Published in: ApJ, 537, 203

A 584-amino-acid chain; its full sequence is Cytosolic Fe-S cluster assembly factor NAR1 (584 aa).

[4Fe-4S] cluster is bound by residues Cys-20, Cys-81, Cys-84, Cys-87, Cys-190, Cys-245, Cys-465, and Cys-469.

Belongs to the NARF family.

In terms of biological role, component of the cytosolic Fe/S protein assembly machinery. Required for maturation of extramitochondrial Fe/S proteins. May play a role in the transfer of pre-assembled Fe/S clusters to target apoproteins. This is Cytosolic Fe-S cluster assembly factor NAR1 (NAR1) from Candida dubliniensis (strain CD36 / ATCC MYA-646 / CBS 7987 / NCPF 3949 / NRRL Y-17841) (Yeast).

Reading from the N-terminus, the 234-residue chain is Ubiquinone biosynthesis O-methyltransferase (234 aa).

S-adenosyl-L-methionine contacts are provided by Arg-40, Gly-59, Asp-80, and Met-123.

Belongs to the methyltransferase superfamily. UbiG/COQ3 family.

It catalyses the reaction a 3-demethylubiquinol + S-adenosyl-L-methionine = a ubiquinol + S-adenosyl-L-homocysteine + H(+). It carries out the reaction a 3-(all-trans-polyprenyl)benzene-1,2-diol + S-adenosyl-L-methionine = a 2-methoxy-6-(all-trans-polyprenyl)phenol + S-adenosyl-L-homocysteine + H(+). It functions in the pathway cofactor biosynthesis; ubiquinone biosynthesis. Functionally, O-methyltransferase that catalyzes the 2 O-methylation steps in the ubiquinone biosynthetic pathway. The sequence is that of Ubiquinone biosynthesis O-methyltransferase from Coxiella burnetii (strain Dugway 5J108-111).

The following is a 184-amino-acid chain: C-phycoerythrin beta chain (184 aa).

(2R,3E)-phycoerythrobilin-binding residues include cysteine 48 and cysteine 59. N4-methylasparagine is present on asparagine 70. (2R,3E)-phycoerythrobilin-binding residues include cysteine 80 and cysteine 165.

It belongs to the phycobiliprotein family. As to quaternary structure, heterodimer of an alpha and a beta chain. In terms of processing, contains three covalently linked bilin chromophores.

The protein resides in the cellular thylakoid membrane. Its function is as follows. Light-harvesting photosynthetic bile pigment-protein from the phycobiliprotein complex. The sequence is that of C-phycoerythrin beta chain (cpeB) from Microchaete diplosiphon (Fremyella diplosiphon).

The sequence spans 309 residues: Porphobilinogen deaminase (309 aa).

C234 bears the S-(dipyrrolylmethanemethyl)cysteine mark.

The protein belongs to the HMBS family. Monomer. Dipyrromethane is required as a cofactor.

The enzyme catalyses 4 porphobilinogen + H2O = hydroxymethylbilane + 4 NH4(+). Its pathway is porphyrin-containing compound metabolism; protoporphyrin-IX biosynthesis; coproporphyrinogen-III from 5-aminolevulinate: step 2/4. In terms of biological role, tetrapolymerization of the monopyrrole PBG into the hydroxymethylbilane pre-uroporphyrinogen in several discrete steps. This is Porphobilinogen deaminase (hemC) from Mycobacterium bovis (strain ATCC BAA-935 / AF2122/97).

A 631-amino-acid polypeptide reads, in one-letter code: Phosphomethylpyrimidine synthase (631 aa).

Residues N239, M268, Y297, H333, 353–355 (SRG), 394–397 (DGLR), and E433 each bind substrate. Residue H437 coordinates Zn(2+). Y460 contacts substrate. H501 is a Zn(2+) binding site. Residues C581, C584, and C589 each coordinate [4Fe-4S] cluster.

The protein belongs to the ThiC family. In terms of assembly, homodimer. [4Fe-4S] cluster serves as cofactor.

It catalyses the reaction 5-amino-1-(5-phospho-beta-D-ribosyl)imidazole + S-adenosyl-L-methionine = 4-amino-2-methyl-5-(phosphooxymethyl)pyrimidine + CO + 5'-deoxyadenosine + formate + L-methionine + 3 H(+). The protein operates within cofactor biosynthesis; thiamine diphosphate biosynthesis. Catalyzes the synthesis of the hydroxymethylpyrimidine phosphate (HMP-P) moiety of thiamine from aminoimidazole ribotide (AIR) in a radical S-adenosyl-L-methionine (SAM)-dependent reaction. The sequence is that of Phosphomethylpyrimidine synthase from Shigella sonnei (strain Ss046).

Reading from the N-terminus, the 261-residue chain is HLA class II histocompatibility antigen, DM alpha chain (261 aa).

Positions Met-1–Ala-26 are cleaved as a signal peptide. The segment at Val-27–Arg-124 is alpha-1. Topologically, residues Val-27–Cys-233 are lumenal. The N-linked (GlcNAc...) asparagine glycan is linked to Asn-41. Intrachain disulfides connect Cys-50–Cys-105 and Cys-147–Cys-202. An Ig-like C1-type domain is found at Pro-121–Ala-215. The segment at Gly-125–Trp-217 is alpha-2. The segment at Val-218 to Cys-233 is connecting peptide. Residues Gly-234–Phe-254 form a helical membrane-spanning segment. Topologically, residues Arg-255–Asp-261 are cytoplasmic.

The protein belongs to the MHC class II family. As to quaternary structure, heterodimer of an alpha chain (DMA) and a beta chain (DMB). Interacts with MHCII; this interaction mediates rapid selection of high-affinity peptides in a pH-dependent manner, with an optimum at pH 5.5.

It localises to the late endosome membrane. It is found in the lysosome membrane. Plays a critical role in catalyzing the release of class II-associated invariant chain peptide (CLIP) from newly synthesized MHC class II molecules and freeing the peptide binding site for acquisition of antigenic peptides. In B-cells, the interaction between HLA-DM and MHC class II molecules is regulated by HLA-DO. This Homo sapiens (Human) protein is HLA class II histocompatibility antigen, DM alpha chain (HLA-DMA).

In evolved supernova remnants (SNRs) interacting with molecular clouds, a highly inhomogeneous structure consisting of a forward shock of moderate Mach number, a cooling layer, a dense radiative shell, and an interior region filled with hot tenuous plasma is expected. We present a model of nonthermal electron injection, acceleration, and propagation in that environment and find that these SNRs are efficient electron accelerators and sources of hard X-ray and -ray emission. A forward shock of velocity vs 100 km s-1 with an ionized precursor propagating into the molecular cloud accompanied by magnetohydrodynamic turbulence provides a spatially inhomogeneous distribution of nonthermal electrons. The energy spectrum of the nonthermal electrons is shaped by the joint action of first- and second-order Fermi acceleration in a turbulent plasma with substantial Coulomb losses. Bremsstrahlung, synchrotron, and inverse Compton radiation of the nonthermal electrons produce multiwavelength photon spectra in quantitative agreement with the radio and hard emission from IC 443 observed by ASCA and EGRET. We distinguish interclump shock wave emission from molecular clump shock wave emission; particles reach higher energies in the interclump shock, and that is the likely source of -ray emission and radio synchrotron emission. Spatially resolved X-ray and -ray spectra from the SNRs IC 443, W44, and 3C 391 as might be observed with BeppoSAX, Chandra XRO, XMM, International Gamma-Ray Astrophysical Laboratory, and Gamma-Ray Large Area Space Telescope would distinguish the contribution of the energetic lepton component to the -rays observed by EGRET, constraining the cosmic-ray nuclear component spectra in these SNRs. These data would provide a valuable tool for studying the complex structure of molecular clouds where SNR radiative shocks interact with dense molecular clumps.